When you begin making the argument for an innovation you will find, as you do in almost any sales situation, that the prospect offers objections to your idea.

How do you handle this?

The first step is an attitude: If your prospect is raising objections to your idea it means that they are interested in your idea. The worst thing would be that they offer no objections because they are not even interested.

Get interested yourself. You have a conversation going. Treat objections as good news. Delve into them. Be genuinely curious, listening to understand, not to gather information to refute them. Point out that the objections are good questions.

Here are some questions you can ask to uncover what the prospect is thinking:

  • How do they do it today?
  • What are the problems?
  • How do they imagine the problem could be solved?
  • What has been tried before?
  • How do they feel about…?
  • Who is involved in the decision process?
  • Who are the key competitors and how are they seen?
  • Ask yourself what do I need to know to raise my certainty that we can make this sale? Don’t be self-serving in your questions. Be really curious.

Then, after really hearing deeply, show the reasons why those objections are not a reason for not buying your product or your idea. “Yes,” you might say, “We ran into those objections ourselves. And here is how our offering handles them. Or here is what other users do about that.”

If you can, look behind the objections.

What is the prospect actually afraid of that they are not saying?

It will be something very basic to human nature that a teenager could understand. It could be being disgraced if it does not work. It could be annoying some powerful person. In your answers to the objections, without accusing the prospect of having that concern, address the underlying concern as well as the question on the surface. It could be a story about another unnamed customer. This requires some intuition and tact, but particularly if you get a long string of objections it may be the way to proceed.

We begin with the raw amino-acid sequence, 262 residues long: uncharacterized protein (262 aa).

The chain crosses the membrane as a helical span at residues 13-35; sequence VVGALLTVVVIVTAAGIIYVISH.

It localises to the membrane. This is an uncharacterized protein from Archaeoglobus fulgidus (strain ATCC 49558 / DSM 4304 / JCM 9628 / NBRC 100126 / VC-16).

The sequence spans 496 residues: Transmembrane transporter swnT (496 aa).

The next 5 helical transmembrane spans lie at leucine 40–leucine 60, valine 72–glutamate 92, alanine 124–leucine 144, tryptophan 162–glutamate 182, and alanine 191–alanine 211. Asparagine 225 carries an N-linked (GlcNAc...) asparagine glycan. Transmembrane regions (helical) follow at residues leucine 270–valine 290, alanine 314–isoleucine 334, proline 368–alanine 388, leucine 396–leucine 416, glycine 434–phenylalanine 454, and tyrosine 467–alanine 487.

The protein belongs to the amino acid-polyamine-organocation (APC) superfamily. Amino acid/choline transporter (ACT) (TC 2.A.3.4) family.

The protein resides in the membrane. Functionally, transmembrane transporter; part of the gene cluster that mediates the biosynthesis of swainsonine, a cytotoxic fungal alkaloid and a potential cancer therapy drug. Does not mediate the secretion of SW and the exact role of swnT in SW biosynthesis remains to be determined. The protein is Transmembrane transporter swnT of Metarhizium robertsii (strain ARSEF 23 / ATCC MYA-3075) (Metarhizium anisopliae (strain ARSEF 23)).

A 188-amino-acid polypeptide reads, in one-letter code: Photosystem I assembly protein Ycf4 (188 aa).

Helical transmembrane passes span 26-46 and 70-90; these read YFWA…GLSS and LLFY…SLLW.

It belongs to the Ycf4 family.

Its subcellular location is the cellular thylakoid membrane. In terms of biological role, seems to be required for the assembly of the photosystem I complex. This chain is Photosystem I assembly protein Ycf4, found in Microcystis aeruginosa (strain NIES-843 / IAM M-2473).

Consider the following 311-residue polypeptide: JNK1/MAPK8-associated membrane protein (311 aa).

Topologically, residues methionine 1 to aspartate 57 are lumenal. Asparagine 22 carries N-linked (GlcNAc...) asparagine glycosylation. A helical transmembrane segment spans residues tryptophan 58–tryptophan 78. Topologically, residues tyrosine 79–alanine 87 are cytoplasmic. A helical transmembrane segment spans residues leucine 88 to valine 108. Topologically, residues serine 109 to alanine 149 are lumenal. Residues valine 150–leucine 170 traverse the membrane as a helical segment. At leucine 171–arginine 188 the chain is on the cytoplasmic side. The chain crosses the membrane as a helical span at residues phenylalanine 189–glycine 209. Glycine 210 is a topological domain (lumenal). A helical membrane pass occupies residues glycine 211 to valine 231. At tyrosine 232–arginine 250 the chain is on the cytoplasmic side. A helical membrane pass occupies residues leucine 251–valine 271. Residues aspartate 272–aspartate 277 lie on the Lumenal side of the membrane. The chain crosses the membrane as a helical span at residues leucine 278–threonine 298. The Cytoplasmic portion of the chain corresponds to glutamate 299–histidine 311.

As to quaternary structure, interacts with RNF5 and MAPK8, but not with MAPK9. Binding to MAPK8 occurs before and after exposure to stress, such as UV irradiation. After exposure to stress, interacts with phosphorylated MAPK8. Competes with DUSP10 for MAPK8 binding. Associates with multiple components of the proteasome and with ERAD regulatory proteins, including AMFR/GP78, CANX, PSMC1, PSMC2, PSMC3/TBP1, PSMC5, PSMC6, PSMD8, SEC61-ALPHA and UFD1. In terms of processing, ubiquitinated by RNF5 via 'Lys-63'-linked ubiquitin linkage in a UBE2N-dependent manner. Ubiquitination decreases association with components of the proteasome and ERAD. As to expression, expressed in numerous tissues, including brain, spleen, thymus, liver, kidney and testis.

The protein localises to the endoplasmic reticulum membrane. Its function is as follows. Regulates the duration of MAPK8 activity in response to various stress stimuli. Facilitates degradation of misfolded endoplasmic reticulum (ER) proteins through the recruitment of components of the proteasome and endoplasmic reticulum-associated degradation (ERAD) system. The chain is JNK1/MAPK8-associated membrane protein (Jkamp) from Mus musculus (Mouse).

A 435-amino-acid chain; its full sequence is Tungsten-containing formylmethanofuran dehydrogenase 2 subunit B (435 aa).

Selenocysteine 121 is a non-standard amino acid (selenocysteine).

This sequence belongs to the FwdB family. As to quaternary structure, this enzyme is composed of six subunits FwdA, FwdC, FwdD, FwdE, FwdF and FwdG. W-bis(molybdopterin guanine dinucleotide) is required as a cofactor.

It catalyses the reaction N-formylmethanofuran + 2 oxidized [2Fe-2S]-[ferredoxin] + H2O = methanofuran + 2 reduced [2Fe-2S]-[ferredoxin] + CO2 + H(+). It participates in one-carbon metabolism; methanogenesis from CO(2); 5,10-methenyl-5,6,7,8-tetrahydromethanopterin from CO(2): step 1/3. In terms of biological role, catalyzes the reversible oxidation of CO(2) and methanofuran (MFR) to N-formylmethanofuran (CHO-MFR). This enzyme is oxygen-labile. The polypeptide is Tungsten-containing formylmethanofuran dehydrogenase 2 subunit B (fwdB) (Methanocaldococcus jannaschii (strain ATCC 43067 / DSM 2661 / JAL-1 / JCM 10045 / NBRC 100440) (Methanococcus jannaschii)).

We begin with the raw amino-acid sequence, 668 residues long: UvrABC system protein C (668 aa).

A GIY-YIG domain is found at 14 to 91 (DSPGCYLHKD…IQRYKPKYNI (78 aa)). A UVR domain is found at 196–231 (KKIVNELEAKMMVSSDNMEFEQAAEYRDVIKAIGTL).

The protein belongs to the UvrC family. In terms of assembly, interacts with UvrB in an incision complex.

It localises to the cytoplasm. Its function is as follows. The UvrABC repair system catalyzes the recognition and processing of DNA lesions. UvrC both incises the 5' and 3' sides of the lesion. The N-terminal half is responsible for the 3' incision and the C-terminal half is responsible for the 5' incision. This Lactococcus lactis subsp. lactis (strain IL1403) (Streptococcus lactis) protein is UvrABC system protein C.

Often the problem is that the way the customer perceives the problem you are addressing is different than the way you do. You can figure out how what you are selling fits with their concept of the problem, or if it does not, you will have to get them to see the problem the way you do.

Next Week

Next Monday’s post: “The Complex Sale

Posts in this Series:

How to Sell Your Ideas

Express Gratitude

Avoid Triggering the Organizational Immune System

It’s Only a Test

Framing Ideas so they Get Support

Restarting the Clock

Don’t Run it up the Flagpole to See Who Salutes

The Risk of Not Doing It

 

Gifford Pinchot III is an American entrepreneur, author, inventor, and President of Pinchot & Company. Gifford is credited with inventing the concept of and word “intrapreneur” in a paper that he and his wife, Elizabeth Pinchot, wrote in 1978 titled Intra-Corporate Entrepreneurship. His first book, Intrapreneuring: Why You Don’t Have to Leave the Corporation to Become an Entrepreneur (1985) presented an expansion of the intrapreneurship concept.